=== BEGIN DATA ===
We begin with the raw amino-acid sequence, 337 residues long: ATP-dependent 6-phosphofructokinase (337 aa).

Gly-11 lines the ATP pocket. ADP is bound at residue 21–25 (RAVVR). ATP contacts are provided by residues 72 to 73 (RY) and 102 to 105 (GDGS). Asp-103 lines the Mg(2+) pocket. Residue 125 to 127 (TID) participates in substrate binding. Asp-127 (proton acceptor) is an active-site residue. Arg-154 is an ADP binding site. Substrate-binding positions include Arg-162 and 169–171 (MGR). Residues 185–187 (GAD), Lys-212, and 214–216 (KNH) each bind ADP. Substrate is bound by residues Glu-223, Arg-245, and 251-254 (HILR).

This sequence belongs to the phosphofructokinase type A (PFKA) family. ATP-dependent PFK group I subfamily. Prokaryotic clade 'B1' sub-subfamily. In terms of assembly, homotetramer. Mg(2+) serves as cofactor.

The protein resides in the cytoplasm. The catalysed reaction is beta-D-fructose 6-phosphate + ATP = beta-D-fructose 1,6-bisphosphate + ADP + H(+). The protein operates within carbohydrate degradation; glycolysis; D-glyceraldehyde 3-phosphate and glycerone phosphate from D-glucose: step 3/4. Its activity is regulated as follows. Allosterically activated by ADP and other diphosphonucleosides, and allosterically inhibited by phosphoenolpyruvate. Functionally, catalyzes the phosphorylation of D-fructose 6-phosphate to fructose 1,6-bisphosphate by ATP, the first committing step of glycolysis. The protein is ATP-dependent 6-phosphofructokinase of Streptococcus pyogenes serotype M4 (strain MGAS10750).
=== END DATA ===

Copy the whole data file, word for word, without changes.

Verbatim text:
We begin with the raw amino-acid sequence, 337 residues long: ATP-dependent 6-phosphofructokinase (337 aa).

Gly-11 lines the ATP pocket. ADP is bound at residue 21–25 (RAVVR). ATP contacts are provided by residues 72 to 73 (RY) and 102 to 105 (GDGS). Asp-103 lines the Mg(2+) pocket. Residue 125 to 127 (TID) participates in substrate binding. Asp-127 (proton acceptor) is an active-site residue. Arg-154 is an ADP binding site. Substrate-binding positions include Arg-162 and 169–171 (MGR). Residues 185–187 (GAD), Lys-212, and 214–216 (KNH) each bind ADP. Substrate is bound by residues Glu-223, Arg-245, and 251-254 (HILR).

This sequence belongs to the phosphofructokinase type A (PFKA) family. ATP-dependent PFK group I subfamily. Prokaryotic clade 'B1' sub-subfamily. In terms of assembly, homotetramer. Mg(2+) serves as cofactor.

The protein resides in the cytoplasm. The catalysed reaction is beta-D-fructose 6-phosphate + ATP = beta-D-fructose 1,6-bisphosphate + ADP + H(+). The protein operates within carbohydrate degradation; glycolysis; D-glyceraldehyde 3-phosphate and glycerone phosphate from D-glucose: step 3/4. Its activity is regulated as follows. Allosterically activated by ADP and other diphosphonucleosides, and allosterically inhibited by phosphoenolpyruvate. Functionally, catalyzes the phosphorylation of D-fructose 6-phosphate to fructose 1,6-bisphosphate by ATP, the first committing step of glycolysis. The protein is ATP-dependent 6-phosphofructokinase of Streptococcus pyogenes serotype M4 (strain MGAS10750).